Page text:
One of the reasons I ran was to make a difference and I was able to do so. I completely reformed the child welfare system, everything from new legislation and training standards to a new funding model and increased revenue. It was much needed reform that worked well. I established a new employment and income support system for people with disabilities so they did not have to depend on welfare - and that one passed with support from all parties in the House! I also created a new early reading and literacy program in schools, established tough new rules to protect students from sexual abuse, established a new professional development and performance appraisal system for teachers and established new tax support for families caring for disabled children. I can't think of many jobs where you can have as much of an impact as you can in politics.”
Janet Ecker, former Minister of Finance, Government House Leader and Chair of the Board of Internal Economy of the Ontario PC government
“The moment in my political life when I felt a particular sense of triumph was being elected Warden of the County, the second woman Warden in more than 150 years. As an elected female representative, I have been able to push decision-making on a number of important issues that had been sitting for five to 10 years, as colleagues had not wanted to make decisions on them, e.g. 911, bypass planning, industrial expansion. I’ve also instituted policies on tightening Councillor spending and initiated county-wide awards of excellence.”
Susan Freeman, Warden of Lanark County in Eastern Ontario
“The first moment I felt a particular sense of triumph, as a woman, was when I was first elected as an MPP, having defeated a ten-year incumbent (male) who was considered unbeatable. I had chosen to run in my home riding, which was considered unwinnable, even though the neighbouring riding was open – and this was seen to have been a 'typical woman’s decision'. It felt good to pull it off, particularly since the member I defeated had gained some infamy by telling Sheila Copps to 'go back to the kitchen'. The second moment was when I won the leadership of the Ontario Liberal Party, becoming the first woman in Ontario to be elected as party leader.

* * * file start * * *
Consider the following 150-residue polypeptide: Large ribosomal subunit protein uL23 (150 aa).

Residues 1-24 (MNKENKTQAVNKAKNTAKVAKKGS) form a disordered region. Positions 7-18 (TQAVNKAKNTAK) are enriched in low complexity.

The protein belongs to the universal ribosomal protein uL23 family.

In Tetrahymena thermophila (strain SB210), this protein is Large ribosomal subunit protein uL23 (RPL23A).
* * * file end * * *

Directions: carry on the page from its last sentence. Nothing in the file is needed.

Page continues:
As for an unforgettable incident involving a constituent, I think of a single mother with a fifteen-year-old son crippled by Cerebral Palsy. The Mom needed $15,000 to make a renovation to her home so she could get her son’s wheelchair into the house and into the bathroom, as she could no longer lift him. The program funds had been expended and she was repeatedly denied: the alternative would be institutional care, at considerably greater cost to the public – and heartbreak for both mother and child. It took persistent lobbying and raising this issue in the legislature to finally get this small amount of funding – an example of both the frustrations of political office and the satisfaction to be found, ultimately, in small achievements."
Lyn McLeod, MPP for Thunder Bay-Atikokan for 15 years (1987 to 2003), Minister of Colleges and Universities, Minister of Energy and Minister of Natural Resources, and leader of the Ontario Liberal Party for four years (1992-1996)